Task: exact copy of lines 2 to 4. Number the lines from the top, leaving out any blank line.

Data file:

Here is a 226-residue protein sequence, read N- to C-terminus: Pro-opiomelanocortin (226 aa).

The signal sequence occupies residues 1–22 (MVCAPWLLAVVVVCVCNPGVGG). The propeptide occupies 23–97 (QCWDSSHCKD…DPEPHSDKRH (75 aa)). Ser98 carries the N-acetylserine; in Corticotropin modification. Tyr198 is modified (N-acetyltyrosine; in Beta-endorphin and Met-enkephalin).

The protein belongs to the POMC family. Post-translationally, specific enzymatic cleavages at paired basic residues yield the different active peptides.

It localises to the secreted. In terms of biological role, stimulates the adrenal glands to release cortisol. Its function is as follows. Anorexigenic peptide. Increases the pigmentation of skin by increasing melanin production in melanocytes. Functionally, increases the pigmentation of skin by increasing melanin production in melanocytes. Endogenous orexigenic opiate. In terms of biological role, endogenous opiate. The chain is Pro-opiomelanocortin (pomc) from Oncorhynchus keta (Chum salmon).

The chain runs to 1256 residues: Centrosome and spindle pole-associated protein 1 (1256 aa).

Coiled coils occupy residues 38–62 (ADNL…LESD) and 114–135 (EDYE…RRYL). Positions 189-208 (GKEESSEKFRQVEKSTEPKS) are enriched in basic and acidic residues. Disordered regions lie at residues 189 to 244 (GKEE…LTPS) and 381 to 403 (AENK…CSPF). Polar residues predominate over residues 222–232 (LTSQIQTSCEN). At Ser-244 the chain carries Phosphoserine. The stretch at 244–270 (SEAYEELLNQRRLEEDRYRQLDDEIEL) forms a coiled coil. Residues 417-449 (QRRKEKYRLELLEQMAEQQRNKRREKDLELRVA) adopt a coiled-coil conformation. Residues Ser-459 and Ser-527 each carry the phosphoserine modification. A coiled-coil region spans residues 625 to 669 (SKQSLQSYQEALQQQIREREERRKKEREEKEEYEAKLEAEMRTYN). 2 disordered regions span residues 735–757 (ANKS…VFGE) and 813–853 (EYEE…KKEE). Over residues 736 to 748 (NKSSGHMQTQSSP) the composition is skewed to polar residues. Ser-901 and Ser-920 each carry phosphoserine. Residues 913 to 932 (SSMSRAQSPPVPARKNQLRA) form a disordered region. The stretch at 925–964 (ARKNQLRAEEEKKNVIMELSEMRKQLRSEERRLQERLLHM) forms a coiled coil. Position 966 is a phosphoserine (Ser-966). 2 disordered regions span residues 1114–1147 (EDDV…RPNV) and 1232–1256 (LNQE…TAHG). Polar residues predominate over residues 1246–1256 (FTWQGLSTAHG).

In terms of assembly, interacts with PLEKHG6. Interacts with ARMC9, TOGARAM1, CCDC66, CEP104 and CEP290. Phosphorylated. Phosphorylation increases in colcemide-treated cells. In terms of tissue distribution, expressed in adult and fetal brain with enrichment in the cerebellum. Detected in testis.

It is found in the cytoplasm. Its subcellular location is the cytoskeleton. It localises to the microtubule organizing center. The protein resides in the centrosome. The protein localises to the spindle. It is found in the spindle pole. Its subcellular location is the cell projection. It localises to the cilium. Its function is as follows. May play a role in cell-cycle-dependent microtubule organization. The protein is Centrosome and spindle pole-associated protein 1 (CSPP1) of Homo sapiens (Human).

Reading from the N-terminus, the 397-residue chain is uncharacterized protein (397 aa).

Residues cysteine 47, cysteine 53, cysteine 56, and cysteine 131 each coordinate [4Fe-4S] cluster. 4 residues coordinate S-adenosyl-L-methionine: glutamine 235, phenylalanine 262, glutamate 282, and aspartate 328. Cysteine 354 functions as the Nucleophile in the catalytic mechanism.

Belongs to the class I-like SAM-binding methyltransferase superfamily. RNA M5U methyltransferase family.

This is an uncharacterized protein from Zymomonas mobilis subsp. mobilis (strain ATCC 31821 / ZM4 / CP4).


The signal sequence occupies residues 1–22 (MVCAPWLLAVVVVCVCNPGVGG). The propeptide occupies 23–97 (QCWDSSHCKD…DPEPHSDKRH (75 aa)). Ser98 carries the N-acetylserine; in Corticotropin modification. Tyr198 is modified (N-acetyltyrosine; in Beta-endorphin and Met-enkephalin).

The protein belongs to the POMC family. Post-translationally, specific enzymatic cleavages at paired basic residues yield the different active peptides.

It localises to the secreted. In terms of biological role, stimulates the adrenal glands to release cortisol. Its function is as follows. Anorexigenic peptide. Increases the pigmentation of skin by increasing melanin production in melanocytes. Functionally, increases the pigmentation of skin by increasing melanin production in melanocytes. Endogenous orexigenic opiate. In terms of biological role, endogenous opiate. The chain is Pro-opiomelanocortin (pomc) from Oncorhynchus keta (Chum salmon).